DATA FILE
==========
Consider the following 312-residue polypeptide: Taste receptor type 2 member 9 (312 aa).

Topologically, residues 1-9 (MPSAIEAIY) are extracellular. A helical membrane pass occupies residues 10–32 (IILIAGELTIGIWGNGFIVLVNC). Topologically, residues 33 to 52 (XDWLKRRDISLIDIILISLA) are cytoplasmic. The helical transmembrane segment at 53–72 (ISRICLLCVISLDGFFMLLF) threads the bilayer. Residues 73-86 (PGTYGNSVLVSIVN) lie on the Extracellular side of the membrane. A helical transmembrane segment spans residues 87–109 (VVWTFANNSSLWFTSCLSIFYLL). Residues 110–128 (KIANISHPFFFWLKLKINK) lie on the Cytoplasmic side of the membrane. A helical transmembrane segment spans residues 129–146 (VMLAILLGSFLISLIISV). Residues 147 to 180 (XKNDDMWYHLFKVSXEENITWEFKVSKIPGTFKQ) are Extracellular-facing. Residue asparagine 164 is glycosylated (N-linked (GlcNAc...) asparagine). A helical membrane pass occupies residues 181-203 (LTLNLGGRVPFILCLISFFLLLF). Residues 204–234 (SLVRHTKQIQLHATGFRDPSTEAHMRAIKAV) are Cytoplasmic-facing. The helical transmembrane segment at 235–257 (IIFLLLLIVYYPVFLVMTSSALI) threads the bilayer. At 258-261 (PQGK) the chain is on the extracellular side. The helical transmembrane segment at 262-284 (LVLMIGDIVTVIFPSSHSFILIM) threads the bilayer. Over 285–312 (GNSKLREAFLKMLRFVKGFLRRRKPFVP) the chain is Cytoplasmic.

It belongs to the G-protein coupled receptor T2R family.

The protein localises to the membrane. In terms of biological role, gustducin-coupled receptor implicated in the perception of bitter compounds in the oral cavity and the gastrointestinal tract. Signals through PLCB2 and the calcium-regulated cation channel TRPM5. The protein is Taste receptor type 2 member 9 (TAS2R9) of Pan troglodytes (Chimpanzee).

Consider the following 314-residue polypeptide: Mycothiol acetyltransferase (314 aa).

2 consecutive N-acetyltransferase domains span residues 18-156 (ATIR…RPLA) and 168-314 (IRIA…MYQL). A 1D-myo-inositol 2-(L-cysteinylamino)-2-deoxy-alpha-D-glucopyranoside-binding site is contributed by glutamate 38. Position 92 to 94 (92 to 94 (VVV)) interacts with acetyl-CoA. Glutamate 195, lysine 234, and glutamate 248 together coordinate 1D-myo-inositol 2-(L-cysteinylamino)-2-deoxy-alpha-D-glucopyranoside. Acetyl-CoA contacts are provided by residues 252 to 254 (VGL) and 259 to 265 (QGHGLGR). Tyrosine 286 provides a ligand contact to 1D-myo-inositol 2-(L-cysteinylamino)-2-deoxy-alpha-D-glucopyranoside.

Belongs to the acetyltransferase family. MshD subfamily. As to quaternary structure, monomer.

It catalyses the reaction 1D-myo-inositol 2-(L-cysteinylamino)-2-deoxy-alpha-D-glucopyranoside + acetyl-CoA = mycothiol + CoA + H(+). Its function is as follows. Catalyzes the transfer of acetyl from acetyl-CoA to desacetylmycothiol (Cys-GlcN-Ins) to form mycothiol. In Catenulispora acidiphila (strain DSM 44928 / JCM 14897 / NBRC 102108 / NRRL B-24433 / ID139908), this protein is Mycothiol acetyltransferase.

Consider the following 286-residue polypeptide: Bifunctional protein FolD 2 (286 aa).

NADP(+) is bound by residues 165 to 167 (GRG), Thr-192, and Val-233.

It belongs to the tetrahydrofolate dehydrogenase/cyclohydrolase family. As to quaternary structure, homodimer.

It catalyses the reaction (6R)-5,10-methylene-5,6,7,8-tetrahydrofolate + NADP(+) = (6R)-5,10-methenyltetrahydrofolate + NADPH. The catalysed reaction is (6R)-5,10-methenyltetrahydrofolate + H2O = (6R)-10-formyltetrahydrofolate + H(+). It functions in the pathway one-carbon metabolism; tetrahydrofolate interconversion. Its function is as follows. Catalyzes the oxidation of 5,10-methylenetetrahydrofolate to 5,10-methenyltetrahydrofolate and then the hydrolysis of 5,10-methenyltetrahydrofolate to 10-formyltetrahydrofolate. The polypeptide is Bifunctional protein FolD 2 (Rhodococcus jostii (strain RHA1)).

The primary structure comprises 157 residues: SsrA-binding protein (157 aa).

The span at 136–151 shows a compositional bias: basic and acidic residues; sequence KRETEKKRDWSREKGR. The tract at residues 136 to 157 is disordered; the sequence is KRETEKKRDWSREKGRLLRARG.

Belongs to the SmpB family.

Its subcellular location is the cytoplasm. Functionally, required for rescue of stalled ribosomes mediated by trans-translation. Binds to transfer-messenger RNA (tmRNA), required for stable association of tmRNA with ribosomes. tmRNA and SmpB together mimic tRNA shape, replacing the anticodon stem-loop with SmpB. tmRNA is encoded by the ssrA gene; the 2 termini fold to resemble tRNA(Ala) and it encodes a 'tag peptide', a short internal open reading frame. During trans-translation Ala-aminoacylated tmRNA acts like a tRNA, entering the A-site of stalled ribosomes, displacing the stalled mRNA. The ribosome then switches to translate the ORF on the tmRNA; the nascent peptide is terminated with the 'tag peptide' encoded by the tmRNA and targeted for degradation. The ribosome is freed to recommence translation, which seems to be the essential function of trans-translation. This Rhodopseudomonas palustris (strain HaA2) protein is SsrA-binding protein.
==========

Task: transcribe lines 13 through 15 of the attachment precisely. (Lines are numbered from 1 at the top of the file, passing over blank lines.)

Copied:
The primary structure comprises 157 residues: SsrA-binding protein (157 aa).

The span at 136–151 shows a compositional bias: basic and acidic residues; sequence KRETEKKRDWSREKGR. The tract at residues 136 to 157 is disordered; the sequence is KRETEKKRDWSREKGRLLRARG.

Belongs to the SmpB family.